I have spent a lot of time looking at higher ed websites. If I have a job interview, I like to research the website for the office and see what information is available to me. I have also done quite a bit of research for the work I do with my national association in terms of benchmarking best practices based on what I can find on other university websites. So when I say this, know that it comes from a lot of experience. For the most part, I find most higher ed websites I encounter to be difficult to navigate and unintuitive. Basically, they suck. Sorry, it’s the truth. Why can’t I find things like a staff list or departmental policies easily? Why can’t I figure out what your department does when I go to your website? Isn’t that sort of the point?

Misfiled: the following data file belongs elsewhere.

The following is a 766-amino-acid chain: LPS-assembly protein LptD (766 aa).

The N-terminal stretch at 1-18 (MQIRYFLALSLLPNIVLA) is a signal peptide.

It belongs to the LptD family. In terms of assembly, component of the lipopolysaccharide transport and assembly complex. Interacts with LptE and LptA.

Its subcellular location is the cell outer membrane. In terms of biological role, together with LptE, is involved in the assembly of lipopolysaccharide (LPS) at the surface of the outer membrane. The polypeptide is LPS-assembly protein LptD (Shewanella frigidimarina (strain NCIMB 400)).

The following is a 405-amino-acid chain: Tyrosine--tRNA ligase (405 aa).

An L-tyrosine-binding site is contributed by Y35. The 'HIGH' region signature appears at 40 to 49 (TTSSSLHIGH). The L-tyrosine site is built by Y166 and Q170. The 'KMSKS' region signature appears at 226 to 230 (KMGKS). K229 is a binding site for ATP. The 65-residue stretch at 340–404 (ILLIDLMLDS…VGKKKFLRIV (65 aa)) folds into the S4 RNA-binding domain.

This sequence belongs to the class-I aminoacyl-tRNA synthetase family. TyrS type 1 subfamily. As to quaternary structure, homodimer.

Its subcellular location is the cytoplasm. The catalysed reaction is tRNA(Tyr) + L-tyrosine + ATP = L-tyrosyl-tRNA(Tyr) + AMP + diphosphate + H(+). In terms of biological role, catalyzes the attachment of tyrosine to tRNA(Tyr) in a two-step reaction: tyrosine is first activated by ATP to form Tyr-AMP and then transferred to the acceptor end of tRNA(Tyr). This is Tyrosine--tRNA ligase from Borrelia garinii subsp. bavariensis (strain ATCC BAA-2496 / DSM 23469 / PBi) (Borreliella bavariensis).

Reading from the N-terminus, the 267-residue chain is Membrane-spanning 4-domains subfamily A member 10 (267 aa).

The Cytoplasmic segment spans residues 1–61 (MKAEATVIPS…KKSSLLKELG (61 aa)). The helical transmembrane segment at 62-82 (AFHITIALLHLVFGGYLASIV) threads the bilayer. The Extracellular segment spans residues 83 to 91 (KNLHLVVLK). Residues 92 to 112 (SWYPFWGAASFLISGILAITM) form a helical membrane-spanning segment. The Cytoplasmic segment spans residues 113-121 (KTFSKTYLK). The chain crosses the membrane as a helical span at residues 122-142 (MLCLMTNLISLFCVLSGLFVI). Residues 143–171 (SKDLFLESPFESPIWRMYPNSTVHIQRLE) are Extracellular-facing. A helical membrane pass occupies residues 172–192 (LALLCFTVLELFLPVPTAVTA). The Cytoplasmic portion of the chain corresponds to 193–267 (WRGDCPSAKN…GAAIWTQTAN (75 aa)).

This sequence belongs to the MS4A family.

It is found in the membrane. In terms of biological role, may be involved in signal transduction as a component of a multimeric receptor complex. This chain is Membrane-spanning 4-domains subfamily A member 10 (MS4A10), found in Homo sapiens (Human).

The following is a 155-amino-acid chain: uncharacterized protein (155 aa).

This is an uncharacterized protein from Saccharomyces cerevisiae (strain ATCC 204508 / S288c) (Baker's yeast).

One thing I stress with our web management team is to continually look at our website through the eyes of our customers. Can a student find everything they need to know to make an informed decision about the services we offer? Can a parent find who to contact about a specific concern? Why do we in essence “bury the lead” so often? In my experience, most higher ed websites are organized in ways that align with various departmental desires and goals, not for easy navigation by a customer. Does the content on your website help a customer (yes, students are customers, that was the topic of another post) get the information they need without having to call or email you? Does your website look like a boring link farm of over-saturated information? Do YOU know how to find information on your website without using the search tool?